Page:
Brain and Body

The Secret to Ketamine's Antidepressant Effects May Be Revealed by Groundbreaking Discovery

May 5, 2016 | Kelly Tatera

White powdered drug

Intriguingly, it’s not actually the drug itself.

The striking antidepressant powers of Ketamine have been taking the scientific community by storm in the recent months — some experts have even claimed that the drug has led to the “most significant advance in mental health” in more than half a century.

However, researchers have been unsure of how exactly the drug elicits its therapeutic effects, but a breakthrough discovery in a new study likely holds the secret to ketamine’s rapid antidepressant action.

Interestingly, as the body breaks down ketamine, metabolites are created, which are chemical byproducts of the breakdown process. The scientists at the National Institutes of Health (NIH) observed that a specific metabolite reversed the depression-like behaviors in mice, and it did so without triggering any of the dissociative, anesthetic, or addictive side-effects associated with ketamine.

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"This is potentially a major breakthrough," senior author Todd Gould, a researcher in the Department of Psychiatry at the University of Maryland School of Medicine, said in a press statement. "It could allow depressed patients to get the rapid benefits of ketamine, while at the same time avoiding the risks."

The most commonly used antidepressants are selective serotonin reuptake inhibitors (SSRIs), and they work by increasing levels of serotonin or norepinephrine in the brain. However, SSRIs only work in about half of patients with depression, and even when they do work, they typically take between three and eight weeks to start relieving symptoms.

Ketamine, on the other hand, doesn’t work via serotonin or norepinephrine, and research has shown that it can lift depression within mere hours after administration.

"For years, we have been searching for ways to treat depression faster and more effectively," said co-author UM SOM researcher Scott Thompson, who has spent more than a decade studying depression. "These results open up exciting new vistas for the first new generation of antidepressant compounds in the last 30 years."

In the study, the researchers used mice to test the effects of several different metabolites, and they eventually focused on a specific one called hydroxynorketamine, which is thought to have no psychoactive effects.

The researchers demonstrated the effectiveness of the metabolite by blocking the breakdown of ketamine to hydroxynorketamine in mice, which effectively blocked ketamine’s antidepressant effects. Further, treatment with the metabolite alone reduced depression with none of ketamine’s side effects.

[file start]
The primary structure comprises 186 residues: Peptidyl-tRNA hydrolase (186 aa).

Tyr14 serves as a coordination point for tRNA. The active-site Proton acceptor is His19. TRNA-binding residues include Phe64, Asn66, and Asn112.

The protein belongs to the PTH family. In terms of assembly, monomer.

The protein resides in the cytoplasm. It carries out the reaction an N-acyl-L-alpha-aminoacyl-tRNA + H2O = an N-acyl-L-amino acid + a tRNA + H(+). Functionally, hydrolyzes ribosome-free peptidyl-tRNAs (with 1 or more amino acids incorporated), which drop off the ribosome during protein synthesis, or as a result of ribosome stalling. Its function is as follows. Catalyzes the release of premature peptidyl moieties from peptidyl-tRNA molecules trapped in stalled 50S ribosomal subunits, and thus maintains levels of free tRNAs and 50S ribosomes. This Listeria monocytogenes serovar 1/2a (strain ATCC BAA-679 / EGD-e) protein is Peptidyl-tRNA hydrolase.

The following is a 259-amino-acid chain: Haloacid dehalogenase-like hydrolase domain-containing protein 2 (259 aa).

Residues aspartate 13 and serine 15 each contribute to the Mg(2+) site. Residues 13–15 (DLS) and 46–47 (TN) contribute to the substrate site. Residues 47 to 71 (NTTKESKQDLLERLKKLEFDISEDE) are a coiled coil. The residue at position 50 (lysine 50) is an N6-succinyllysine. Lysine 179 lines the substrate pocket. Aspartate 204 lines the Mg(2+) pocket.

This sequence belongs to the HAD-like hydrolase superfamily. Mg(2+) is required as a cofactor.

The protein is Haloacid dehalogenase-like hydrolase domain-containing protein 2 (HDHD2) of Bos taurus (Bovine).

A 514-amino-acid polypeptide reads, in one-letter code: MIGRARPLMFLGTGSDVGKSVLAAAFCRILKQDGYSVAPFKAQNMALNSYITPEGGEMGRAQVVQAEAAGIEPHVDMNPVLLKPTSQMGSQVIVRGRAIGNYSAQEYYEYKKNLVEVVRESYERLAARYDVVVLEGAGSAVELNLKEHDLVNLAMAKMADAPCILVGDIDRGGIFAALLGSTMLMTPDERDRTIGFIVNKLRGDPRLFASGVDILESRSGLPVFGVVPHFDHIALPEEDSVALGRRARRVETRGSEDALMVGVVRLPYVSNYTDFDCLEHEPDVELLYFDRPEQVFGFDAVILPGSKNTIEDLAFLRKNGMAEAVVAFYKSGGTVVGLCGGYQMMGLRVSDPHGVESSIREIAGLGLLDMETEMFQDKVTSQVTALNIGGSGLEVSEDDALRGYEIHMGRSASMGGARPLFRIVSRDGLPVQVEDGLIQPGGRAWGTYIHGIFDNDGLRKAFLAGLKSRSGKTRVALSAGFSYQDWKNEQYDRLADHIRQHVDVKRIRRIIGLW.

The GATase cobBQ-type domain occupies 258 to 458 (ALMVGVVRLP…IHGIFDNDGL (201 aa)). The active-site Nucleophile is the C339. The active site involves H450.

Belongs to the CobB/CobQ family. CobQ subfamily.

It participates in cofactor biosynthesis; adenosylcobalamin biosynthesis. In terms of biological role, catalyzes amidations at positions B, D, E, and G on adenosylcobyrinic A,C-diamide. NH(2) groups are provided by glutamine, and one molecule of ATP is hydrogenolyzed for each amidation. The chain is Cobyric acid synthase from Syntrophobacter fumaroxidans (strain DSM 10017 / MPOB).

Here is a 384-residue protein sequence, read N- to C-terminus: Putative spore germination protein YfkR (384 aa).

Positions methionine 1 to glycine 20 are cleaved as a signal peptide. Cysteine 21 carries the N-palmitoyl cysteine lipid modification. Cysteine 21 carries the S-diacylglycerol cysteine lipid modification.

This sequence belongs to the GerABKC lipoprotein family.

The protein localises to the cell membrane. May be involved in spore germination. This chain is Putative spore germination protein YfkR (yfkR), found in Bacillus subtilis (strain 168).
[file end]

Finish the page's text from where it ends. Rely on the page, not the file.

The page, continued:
"This discovery fundamentally changes our understanding of how this rapid antidepressant mechanism works, and holds promise for development of more robust and safer treatments," said co-author Carlos Zarate, of NIMH and a pioneer of research using ketamine to treat depression. "By using a team approach, researchers were able to reverse-engineer ketamine from the clinic to the lab to pinpoint what makes it so unique."

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The researchers had previously thought that the antidepressant mechanisms of ketamine worked the same way as the drug’s anesthetic and dissociative actions — by blocking a particular receptor, the NMDA glutamate receptor. Now they know this isn’t true.

Instead, they found that the hydroxynorketamine metabolite appears to activate another type of glutamate receptor, called the AMPA receptor, which mediates fast synaptic transmission in the central nervous system. According to Gould, hydroxynorketamine likely works on depression via AMPA receptors, either directly or indirectly.

"Now that we know that ketamine's antidepressant actions in mice are due to a metabolite, not ketamine itself, the next steps are to confirm that it works similarly in humans, and determine if it can lead to improved therapeutics for patients," explained Gould in another press release.

By pinpointing the exact mechanism by which ketamine relieves depression, the research team can now focus on developing a more practical treatment for humans.

The scientists plan to follow up this discovery with safety and toxicity studies of the metabolite as part of a drug development plan, and Gould points out that “the compound has, in effect, already been in humans in years as a metabolite following ketamine administration,” the press release notes.

He concludes, “This gives us confidence that it will be safe.”

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